Winter Coat Edit with
Storm Keating


Storm Keating, fashion designer, blogger & friend of Positive Luxury delves into this season’s finest coats to bring you the perfect edit to keep warm & stylish this winter…


Storm Keating


It’s that time of the year again when temperatures drop and it’s time to pull out your winter woolies. But have you ever wondered why some coats (no matter how thick they are) just aren’t as warm as others? One of my favourite coats in the wardrobe barely gets a outing each winter because no matter how cosy & warm it looks… it just doesn’t cut the mustard once I step outside my front door #Impractical


So I’ve decided to get to the bottom of it all and invest some time into researching what wools and fibres make the warmest coats PLUS which are best for thermals and layering too. It took me quite a while of digging around on Google, but I think I’ve finally deciphered all the information and am delighted to share the knowledge with my readers!


To be honest the list could go on forever as there are so many “blends” of the below fibres, plus there’s also a list of synthetic fibres and blends which some brands use to keep the price down. I’ve kept my breakdown to natural fibres only, as I prefer these to synthetics anyway – they’re less toxic, more comfortable on the skin and better for the environment… oh and they last longer! So although they may be a slightly more expensive investment to begin with, I’ve found they’re a better investment in the long run. 


Here’s a list – ranked in order of warmth – to help you decide which type of coat is best suited for your investment, plus some of my season picks to fit each category:



The toastiest of them all, feathers trap air (and as a consequence, heat) like nothing else. My pick from Patagonia uses traceable down – the Californian brand tracks its feathers from farm to factory to help ensure that their birds are treated with care.


Patagonia Women’s Downtown Loft Parka



Vicuña fleece is one the rarest, most expensive natural fibres in the world. Warmer than wool and softer than cashmere, it comes from the vicuna, a llama-like creature found in South America and known as ‘Queen of the Andes’.

Loro Piana’s ultra-luxe ‘Lanford’ coat is made of softly spun vicuña sourced from the fashion house’s own private reserve of the animals in the Peruvian Andes.


Loro Pina Winter Lanford Vicuña And Baby Cashmere Blend



A silky yet strong fibre, ethically sourced alpaca is perfect for coats. I love this berry-coloured A-line number from Eileen Fisher.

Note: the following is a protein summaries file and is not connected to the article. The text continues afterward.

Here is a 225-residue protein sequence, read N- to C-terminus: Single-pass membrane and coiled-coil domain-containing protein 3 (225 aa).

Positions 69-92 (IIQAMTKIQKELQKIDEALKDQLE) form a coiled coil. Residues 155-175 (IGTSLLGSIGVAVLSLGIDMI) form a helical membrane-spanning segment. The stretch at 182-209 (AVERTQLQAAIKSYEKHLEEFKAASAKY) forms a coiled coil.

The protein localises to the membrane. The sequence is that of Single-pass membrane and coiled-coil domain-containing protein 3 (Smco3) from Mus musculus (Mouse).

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Eileen Fisher Suri Alpaca High Collar Coat



Long associated with luxury, cashmere is also super-warm and breathable too. Maiyet, awarded with the Positive Luxury Butterfly Mark for its sustainability practices, has rustled up a cashmere-and-wool blend for this winter. This duster coat will add some easy cool to whatever outfit you throw it over.

MAIYET Double Knit Duster Coat

Maiyet Double Knit Duster Coat



Llama fibre offers warmth without the weight. This candy-coloured llama coat from Positive Luxury brand Burberry has oversized pockets, perfect for delving your hands into on frosty nights. 

BURBERRY LONDON Llama Hair and Virgin Wool Coat

Burberry London Llama Hair and Virgin Wool Coat


Sheep Wool (melton, shetland, loden, lambswool)

There are various types of sheep’s wool and these make up the most common and widely available type of wool. It’s is a classic choice for coats, as it’s great at wicking away rain and moisture as it is at keeping your body temperature even.  Butterfly Awarded brand Celine’s wool coat for AW16 is dyed forest-green and designed to be thrown over your shoulders.


Celine Long Belted Coat in Dark Green Double Face Loden Wool



Merino is also a type of wool but comes from a specific type of sheep, which primarily hail from the mountainous regions of New Zealand and Australia. It has very similar properties to other wools only the yarn is finer and thus softer and more lightweight. Karen Cole’s raw-edge wrap coat is a great casual choice to complete your weekend outfits. 

Karen Cole Merino

Karen Cole Short Merino Coat



Mohair, made from the the hair of the Angora goat, is strong and lustrous. Uruguan Gabriela Hearst’s wool winter ‘Sonia’ coat comes in sweet stripes with a mohair insert and a flash of yellow to brighten up a cold day.

Gabriela Hearst Striped Wool Coat with Shearling Insert.

Gabriela Hearst – Striped Mohair & Wool Coat with Shearling Insert


 Final note when layering for ultimate warmth;

  • Merino & cashmere are best for your thermal under-layer merino if you’re active and need to wick away sweat from the body
  • Then any kind of wool makes for a great insulating layer – cashmere and alpaca are softest against your skin.
  • Finally choose your coat according to ideal warmth & look (and price!) from the list above. Remember that often you can buy natural fibre blends or blends with synthetic substitutes to help keep the price down if you need to work within a specific budget.  

Whatever coat choice you make this season keep is classic, keep it conscious

S x

Storm Keating